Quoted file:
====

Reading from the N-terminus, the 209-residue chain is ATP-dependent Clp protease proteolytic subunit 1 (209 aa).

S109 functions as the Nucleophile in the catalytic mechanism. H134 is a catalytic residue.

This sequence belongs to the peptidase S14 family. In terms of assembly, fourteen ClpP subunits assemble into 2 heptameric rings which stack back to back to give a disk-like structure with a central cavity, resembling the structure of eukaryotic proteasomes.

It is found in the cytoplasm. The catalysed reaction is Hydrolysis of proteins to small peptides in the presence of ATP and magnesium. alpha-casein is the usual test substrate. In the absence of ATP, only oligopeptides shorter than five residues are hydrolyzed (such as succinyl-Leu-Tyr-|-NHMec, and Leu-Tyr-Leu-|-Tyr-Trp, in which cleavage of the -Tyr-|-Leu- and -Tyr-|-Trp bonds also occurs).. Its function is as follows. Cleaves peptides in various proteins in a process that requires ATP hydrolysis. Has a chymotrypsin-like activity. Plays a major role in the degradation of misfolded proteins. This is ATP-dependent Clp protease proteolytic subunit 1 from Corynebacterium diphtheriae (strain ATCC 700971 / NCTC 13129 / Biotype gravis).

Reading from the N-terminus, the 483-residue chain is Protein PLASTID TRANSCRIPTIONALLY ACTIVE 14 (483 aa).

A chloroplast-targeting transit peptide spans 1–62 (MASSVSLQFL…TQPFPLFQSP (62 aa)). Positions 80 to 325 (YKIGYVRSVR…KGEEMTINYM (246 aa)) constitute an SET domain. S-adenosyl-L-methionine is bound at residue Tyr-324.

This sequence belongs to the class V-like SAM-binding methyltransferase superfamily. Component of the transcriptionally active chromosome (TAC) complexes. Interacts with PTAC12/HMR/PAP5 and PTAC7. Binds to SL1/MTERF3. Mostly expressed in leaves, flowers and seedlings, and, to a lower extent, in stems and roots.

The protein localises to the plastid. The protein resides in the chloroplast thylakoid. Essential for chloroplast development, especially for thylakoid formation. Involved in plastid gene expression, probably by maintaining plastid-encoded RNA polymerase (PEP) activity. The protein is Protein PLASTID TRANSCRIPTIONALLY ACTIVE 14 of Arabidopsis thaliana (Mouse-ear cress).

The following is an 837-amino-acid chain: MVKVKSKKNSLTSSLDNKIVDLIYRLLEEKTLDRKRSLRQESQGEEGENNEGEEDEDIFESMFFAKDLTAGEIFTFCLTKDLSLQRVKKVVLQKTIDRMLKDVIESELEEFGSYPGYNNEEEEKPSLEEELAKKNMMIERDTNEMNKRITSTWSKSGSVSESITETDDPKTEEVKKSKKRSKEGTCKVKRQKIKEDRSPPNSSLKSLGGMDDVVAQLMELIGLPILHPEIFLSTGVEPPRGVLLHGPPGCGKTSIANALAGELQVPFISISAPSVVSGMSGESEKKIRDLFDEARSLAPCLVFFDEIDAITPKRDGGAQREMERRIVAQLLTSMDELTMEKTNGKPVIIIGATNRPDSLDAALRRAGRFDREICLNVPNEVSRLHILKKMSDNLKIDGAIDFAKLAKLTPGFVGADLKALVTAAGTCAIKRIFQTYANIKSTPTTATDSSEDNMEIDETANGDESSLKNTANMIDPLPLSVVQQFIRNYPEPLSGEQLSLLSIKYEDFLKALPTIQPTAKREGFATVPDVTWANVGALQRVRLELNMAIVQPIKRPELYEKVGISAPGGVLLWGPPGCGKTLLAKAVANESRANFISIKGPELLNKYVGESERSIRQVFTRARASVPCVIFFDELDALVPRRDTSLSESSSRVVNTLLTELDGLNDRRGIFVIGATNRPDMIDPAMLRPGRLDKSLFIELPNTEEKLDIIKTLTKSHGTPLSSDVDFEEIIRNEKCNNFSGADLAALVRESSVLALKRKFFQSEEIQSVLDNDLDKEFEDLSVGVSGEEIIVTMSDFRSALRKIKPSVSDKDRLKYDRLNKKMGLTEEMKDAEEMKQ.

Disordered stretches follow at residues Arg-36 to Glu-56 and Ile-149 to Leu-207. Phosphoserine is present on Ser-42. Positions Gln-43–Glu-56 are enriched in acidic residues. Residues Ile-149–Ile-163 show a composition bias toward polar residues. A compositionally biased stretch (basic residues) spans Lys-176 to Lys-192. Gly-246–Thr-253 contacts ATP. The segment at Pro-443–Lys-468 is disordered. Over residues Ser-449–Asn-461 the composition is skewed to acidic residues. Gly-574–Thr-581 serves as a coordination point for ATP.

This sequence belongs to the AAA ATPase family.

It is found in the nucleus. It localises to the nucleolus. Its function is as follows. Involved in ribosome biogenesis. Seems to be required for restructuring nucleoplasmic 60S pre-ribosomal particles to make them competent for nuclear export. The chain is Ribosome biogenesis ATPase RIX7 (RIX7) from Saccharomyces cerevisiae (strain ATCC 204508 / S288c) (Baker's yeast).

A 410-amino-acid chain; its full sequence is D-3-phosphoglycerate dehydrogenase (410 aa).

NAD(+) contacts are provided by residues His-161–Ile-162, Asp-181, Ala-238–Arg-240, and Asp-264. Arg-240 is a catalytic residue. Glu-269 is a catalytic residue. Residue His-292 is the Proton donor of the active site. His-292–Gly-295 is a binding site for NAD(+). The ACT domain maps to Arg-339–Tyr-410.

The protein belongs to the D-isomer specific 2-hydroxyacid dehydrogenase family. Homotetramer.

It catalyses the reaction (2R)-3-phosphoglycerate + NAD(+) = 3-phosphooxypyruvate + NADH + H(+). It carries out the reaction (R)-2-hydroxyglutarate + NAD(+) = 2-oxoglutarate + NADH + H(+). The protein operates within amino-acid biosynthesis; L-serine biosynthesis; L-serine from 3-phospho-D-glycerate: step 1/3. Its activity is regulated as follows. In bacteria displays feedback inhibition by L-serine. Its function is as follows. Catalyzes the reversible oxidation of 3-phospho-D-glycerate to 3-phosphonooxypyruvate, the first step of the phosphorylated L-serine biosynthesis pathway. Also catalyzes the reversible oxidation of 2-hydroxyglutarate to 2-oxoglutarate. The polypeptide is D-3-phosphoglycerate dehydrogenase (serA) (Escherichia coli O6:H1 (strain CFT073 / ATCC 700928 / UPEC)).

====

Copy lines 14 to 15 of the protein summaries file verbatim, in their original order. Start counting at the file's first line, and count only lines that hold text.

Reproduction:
NAD(+) contacts are provided by residues His-161–Ile-162, Asp-181, Ala-238–Arg-240, and Asp-264. Arg-240 is a catalytic residue. Glu-269 is a catalytic residue. Residue His-292 is the Proton donor of the active site. His-292–Gly-295 is a binding site for NAD(+). The ACT domain maps to Arg-339–Tyr-410.

The protein belongs to the D-isomer specific 2-hydroxyacid dehydrogenase family. Homotetramer.